On the final day of the workshop, three grant applications are selected and attendees observe a mock study section to get an inside look at how reviewers will assess their submitted proposals. Before returning for their second workshop, participants should develop their research proposals and apply for funding.

Andreas Gomoll, MD, an orthopaedic surgeon at Brigham and Women’s Hospital in Chestnut Hill, Mass., attended Workshop 1 in spring 2007. Dr. Gomoll found the interaction with his mentors—Nancy E. Lane, MD, Stuart B. Goodman, MD, PhD, and Hans J. Kreder, MD—to be one of the most important aspects of his participation in the workshop.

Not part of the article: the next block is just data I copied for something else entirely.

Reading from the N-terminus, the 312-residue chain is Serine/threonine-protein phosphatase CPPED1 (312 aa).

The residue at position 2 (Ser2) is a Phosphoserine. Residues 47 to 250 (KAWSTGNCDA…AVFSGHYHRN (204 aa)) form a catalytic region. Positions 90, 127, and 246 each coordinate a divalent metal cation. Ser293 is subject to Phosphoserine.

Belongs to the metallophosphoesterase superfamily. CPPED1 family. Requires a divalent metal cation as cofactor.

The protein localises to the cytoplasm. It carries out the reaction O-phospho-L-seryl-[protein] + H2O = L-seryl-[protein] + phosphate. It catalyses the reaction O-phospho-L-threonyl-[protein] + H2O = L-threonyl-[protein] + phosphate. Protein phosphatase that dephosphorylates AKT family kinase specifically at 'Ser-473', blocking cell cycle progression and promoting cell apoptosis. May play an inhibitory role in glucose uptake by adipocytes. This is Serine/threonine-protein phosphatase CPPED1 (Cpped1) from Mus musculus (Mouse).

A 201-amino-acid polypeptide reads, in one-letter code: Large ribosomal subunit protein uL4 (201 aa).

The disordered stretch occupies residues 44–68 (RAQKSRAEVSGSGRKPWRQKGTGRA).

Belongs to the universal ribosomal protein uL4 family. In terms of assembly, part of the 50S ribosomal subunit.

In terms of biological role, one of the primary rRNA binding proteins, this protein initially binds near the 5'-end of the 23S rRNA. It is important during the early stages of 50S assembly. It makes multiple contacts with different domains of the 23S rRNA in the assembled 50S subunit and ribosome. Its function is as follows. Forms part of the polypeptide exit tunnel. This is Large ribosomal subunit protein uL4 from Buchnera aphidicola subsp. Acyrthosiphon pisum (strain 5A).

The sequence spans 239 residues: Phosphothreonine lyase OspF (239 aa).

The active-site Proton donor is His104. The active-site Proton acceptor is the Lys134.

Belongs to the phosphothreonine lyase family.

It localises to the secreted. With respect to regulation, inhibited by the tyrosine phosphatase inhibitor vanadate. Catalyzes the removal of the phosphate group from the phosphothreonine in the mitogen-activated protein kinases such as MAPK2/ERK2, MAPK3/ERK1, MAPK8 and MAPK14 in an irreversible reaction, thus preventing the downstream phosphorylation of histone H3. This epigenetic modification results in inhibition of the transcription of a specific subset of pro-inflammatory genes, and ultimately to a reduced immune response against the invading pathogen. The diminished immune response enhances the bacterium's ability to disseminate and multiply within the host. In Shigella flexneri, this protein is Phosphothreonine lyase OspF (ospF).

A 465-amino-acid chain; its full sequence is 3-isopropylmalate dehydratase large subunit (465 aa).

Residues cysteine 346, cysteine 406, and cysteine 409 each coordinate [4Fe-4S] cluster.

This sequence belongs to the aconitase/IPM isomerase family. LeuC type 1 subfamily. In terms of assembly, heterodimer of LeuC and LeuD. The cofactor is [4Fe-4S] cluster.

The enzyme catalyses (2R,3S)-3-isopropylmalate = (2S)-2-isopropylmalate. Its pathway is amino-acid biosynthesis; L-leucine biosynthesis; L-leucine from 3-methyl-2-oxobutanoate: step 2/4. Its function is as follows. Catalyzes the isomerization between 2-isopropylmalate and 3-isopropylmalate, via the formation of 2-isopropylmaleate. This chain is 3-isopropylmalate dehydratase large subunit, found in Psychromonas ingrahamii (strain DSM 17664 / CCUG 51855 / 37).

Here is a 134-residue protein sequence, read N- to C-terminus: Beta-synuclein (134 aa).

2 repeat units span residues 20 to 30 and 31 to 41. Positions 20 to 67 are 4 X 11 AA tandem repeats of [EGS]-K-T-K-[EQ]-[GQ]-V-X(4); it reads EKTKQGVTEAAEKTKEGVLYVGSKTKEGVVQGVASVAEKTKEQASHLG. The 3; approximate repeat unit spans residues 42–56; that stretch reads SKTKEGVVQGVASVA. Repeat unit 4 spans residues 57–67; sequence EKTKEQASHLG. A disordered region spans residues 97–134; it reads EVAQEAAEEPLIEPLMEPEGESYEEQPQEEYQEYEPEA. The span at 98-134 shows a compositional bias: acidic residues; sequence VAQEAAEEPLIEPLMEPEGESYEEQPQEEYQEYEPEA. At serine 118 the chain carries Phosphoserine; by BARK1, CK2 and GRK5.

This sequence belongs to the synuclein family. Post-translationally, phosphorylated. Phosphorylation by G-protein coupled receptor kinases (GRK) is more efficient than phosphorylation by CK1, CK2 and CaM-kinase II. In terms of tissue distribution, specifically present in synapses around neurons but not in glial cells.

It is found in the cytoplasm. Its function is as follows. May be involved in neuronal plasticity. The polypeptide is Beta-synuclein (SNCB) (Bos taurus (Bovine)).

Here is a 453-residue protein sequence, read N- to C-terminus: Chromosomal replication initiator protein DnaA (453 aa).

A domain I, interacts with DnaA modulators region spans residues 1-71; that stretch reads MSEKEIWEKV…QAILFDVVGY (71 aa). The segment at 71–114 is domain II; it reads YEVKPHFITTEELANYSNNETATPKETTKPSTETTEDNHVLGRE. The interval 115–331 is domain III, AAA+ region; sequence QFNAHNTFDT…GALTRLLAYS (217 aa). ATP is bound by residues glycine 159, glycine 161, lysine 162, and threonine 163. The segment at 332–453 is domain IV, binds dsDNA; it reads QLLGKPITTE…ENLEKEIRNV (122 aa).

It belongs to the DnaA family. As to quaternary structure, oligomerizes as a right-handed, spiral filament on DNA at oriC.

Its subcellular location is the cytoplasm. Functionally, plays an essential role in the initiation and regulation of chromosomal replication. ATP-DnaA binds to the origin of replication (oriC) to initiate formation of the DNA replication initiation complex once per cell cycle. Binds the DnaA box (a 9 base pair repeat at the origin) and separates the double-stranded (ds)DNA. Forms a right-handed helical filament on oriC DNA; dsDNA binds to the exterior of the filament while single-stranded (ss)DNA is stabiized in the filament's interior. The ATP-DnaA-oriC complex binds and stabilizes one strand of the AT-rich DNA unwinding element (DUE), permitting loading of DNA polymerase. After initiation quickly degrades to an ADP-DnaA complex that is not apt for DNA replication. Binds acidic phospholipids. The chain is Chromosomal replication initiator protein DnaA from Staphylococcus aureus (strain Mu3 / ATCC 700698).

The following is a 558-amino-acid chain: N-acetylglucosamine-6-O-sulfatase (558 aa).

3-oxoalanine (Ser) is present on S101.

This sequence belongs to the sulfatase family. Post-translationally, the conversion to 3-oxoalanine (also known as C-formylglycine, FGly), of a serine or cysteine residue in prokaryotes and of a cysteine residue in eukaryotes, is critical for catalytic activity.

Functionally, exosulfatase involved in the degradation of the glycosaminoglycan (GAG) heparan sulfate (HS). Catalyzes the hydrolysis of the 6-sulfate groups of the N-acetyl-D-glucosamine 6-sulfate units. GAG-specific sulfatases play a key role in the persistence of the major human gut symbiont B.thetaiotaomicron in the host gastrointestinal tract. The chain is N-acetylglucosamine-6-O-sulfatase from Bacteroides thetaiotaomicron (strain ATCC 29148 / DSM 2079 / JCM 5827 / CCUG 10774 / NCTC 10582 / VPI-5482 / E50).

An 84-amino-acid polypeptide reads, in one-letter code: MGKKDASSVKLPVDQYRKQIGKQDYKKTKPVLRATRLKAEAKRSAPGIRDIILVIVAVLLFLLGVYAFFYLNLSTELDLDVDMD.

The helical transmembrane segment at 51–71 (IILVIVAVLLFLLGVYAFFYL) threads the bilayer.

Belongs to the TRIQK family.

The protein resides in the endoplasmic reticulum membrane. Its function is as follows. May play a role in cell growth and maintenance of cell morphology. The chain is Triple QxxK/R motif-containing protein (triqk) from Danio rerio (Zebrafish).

“The presentations provide general guidelines, which are then refined during the one-on-one sessions with the mentors, which is very helpful,” says Dr. Gomoll. “Participants’ proposals vary widely from basic science projects to epidemiologic studies, and the mentors are able to apply the general guidelines to the specific proposal at hand.”

Sharpening their proposals
Before participants attend Workshop 2, they should have received a summary statement from the organization to which they applied for funding after attending the first workshop. During workshop 2, participants solicit feedback from faculty members about comments they received on their proposals. In addition, the group takes part in a roundtable discussion that focuses on issues identified by returning participants as their top priorities.